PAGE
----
REAL ESTATE: Tips to avoid being scammed

From The Press-Enterprise 9/18/14

Avoid-Being-Scammed[1]

Ways homeowners can avoid scam artists who are adding turmoil to the housing market.

The California Bureau of Real Estate has just put out an advisory to help consumers and senior citizens avoid taking the bait on real estate fraud for home loans, rentals, time shares and property recordings.

Many have learned to tear up unsolicited correspondence with official-looking seals to refinance a home loan, take out a loan, find a place to rent or avoid foreclosure.

Through the mortgage meltdown, hundreds upon hundreds of homeowners on the verge of foreclosure became painfully aware real estate schemes were rampant in the Inland region.

But, did you know the state Department of Consumer Affairs has a consumer recovery account for individuals who have been victimized by the intentional fraud of California real estate license holders?

Victims of intentional fraud by a California real estate licensee in connection with their performance, who meet the requirements for payment, can recoup actual and direct losses up to $50,000 per transaction, with a total payout of $250,000 per licensee.

If you have become the victim of real estate fraud, or suspect you have, call the California Bureau of Real Estate at 1-877-373-4542.

To prevent having to make the call, here are 10 fraud avoidance tips:

1) Be vigilant and suspicious of unsolicited offers and calls. Look for and check out license numbers on mailings, websites and all literature.

2) Contact the state and better business bureaus. Ask for references. Search using Google, Yelp or other Internet sites to learn more about the company, its players and determine if they are linked to other consumer scams.

3) Refuse to pay cash for a service, and protect your personal information – especially your social security number.

4) Do not pay for home loan or foreclosure relief services in advance.

5) Never sign an agreement for a real estate transaction you cannot afford.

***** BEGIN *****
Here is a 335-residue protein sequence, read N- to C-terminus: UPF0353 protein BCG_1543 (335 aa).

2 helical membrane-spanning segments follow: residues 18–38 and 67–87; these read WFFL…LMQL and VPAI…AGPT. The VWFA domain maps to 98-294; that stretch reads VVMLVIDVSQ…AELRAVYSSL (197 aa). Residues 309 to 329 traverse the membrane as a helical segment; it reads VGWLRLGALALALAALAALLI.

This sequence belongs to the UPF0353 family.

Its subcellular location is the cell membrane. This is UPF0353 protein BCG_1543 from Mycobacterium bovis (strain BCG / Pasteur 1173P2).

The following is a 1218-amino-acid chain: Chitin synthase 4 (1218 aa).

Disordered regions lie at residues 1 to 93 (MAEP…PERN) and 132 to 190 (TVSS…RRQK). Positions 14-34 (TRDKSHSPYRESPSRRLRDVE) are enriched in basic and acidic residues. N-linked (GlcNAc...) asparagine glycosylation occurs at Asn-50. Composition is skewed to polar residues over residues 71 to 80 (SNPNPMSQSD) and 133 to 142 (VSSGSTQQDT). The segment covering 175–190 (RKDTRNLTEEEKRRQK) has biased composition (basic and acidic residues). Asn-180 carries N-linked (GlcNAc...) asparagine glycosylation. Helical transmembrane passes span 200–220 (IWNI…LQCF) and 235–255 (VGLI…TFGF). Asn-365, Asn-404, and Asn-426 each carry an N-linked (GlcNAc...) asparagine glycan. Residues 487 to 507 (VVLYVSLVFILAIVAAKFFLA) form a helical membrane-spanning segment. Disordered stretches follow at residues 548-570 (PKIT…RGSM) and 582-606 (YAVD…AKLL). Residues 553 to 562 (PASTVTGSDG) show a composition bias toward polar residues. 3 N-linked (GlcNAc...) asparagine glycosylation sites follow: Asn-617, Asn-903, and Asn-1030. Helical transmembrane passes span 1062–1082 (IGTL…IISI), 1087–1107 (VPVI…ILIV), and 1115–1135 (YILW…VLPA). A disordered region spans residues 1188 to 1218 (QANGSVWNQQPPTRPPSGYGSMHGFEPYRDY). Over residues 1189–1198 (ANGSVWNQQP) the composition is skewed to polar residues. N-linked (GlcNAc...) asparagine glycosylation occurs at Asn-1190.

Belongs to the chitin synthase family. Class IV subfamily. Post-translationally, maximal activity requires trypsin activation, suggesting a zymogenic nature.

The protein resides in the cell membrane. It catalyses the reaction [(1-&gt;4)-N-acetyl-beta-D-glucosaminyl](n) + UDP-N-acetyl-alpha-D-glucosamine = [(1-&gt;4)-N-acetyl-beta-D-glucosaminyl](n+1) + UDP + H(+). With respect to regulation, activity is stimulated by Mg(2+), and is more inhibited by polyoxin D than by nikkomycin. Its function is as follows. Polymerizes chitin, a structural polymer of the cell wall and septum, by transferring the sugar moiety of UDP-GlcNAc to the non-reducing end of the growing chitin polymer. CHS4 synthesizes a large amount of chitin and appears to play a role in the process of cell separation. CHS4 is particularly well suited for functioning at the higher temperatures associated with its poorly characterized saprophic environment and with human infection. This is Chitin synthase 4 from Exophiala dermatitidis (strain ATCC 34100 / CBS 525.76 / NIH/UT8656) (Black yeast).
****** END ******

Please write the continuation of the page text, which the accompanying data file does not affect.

6) Be suspicious of a real estate agreement or home loan agreement you do not understand or contains blank spaces. Blank spaces allow a scam artist to fill-in-the-blanks of an agreement you already signed.

7) Do not sign your home over to a third party or anyone else who claims such a transfer can and will help you repair your credit or keep you in your home.

8) Never sign a “power of attorney” giving rights to your property or money to any individual or any company you do not personally know or trust.

9) Monitor and periodically check the title to your real estate holdings, as you would your credit reports and act immediately if you detect fraud. A warning bell should sound if you stop getting your property tax bill or notices, get real estate documents in the mail for a transaction you did not make, or if you receive a notice of default on a home you own outright or is current on mortgage payments.

10) If you have a title insurance policy on your property, contact the title company to see if you are protected against forged deeds or fictitious documents recorded after you bought the property. If you become aware of a forged deed in the chain of title to your home, and have a title policy with forgery protection, the title company may be able to help you get the fraudulent deed removed through civil litigation and/or cover costs up to the policy’s covered limits.

The last tip offered is a given: “If something sounds too good to be true, it probably is.”

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